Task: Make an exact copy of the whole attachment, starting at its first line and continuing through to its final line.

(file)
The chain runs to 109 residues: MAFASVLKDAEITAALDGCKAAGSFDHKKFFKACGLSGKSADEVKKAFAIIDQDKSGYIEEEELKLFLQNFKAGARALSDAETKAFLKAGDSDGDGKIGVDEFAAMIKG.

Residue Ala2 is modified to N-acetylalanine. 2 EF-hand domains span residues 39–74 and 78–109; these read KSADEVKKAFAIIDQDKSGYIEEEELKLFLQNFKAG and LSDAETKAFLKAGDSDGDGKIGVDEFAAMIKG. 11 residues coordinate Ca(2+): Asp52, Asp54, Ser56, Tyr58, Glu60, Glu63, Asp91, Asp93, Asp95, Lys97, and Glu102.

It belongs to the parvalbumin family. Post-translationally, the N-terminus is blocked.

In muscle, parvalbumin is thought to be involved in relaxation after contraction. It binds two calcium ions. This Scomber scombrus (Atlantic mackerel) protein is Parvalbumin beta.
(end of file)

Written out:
The chain runs to 109 residues: MAFASVLKDAEITAALDGCKAAGSFDHKKFFKACGLSGKSADEVKKAFAIIDQDKSGYIEEEELKLFLQNFKAGARALSDAETKAFLKAGDSDGDGKIGVDEFAAMIKG.

Residue Ala2 is modified to N-acetylalanine. 2 EF-hand domains span residues 39–74 and 78–109; these read KSADEVKKAFAIIDQDKSGYIEEEELKLFLQNFKAG and LSDAETKAFLKAGDSDGDGKIGVDEFAAMIKG. 11 residues coordinate Ca(2+): Asp52, Asp54, Ser56, Tyr58, Glu60, Glu63, Asp91, Asp93, Asp95, Lys97, and Glu102.

It belongs to the parvalbumin family. Post-translationally, the N-terminus is blocked.

In muscle, parvalbumin is thought to be involved in relaxation after contraction. It binds two calcium ions. This Scomber scombrus (Atlantic mackerel) protein is Parvalbumin beta.